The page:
7-Eleven Stores says it has strengthened its investigative and compliance capability with the appointment of a specialist investigator.
The investigator, who has a law enforcement background looking into criminal and fraudulent activity, is tasked with undertaking inquiries into any suspected serious breaches of workplace obligations, to ensure the company is in a position to act as quickly as possible in cases where breaches have clearly occurred.
7-Eleven interim CEO, Bob Baily, said the appointment of the investigator adds an additional layer to 7-Eleven’s compliance protocols, which include store audits, enhanced payroll, timesheet and rostering procedures as well as refreshed training and education for franchisees and their employees.
“7-Eleven does not condone the failure to meet workplace obligations including the underpayment of employees by Franchisees and these measures demonstrate our ongoing commitment to stamping out such practices,” Mr Baily said.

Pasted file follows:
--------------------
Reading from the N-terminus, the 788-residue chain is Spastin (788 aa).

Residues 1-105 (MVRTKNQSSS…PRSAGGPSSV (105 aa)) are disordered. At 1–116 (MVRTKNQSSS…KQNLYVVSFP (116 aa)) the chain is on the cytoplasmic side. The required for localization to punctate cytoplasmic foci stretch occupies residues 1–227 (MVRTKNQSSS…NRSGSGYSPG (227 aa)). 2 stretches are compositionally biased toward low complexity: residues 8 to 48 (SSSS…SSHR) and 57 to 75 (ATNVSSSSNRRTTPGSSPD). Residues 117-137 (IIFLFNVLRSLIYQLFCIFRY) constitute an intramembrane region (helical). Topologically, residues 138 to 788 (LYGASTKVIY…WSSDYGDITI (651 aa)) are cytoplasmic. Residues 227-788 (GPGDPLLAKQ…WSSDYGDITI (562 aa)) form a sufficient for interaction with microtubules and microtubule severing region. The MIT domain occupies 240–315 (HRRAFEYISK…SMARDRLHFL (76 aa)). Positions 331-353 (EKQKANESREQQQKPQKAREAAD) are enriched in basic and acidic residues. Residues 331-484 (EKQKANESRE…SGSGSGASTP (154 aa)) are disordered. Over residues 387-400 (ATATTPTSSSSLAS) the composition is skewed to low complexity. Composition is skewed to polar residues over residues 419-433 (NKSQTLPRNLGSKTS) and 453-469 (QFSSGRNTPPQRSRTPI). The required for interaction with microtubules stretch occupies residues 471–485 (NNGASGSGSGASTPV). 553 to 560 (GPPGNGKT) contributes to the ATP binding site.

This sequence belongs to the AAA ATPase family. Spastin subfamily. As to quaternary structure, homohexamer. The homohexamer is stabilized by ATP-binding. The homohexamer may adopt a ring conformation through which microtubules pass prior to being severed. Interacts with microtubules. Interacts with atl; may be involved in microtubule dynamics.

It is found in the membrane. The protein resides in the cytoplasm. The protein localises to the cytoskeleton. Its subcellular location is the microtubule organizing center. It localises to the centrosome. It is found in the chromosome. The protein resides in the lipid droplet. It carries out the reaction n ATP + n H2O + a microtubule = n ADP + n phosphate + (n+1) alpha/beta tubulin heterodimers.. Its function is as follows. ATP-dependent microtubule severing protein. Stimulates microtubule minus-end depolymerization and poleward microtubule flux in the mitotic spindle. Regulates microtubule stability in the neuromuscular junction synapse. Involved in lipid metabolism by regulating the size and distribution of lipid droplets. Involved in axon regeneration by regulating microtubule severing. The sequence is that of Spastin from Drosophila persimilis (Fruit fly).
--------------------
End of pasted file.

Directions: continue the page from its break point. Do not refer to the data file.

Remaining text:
7-Eleven says it is committed to ensuring all franchisee employees are accorded their workplace rights, and fully supports the work of the Independent Panel, headed by Professor Allan Fels, in making sure those who have been underpaid receive entitlements.
To assist the panel, 7-Eleven has also established a whistle blower hotline so complaints or claims can be made without any fear of retribution.
7-Eleven Chairman, Michael Smith, said the company is making significant progress toward satisfactory remediation and prevention, but recognises there is more work to be done.
“As Chairman I am sorry for the circumstances and the fact of franchisee employee underpayments and I am sorry that those workers have been subjected to it.
“What has occurred is unacceptable and abhorrent and we are building capability internally and utilising external expertise to rectify the impacts of what has occurred and prevent them from happening again,” Mr Smith said.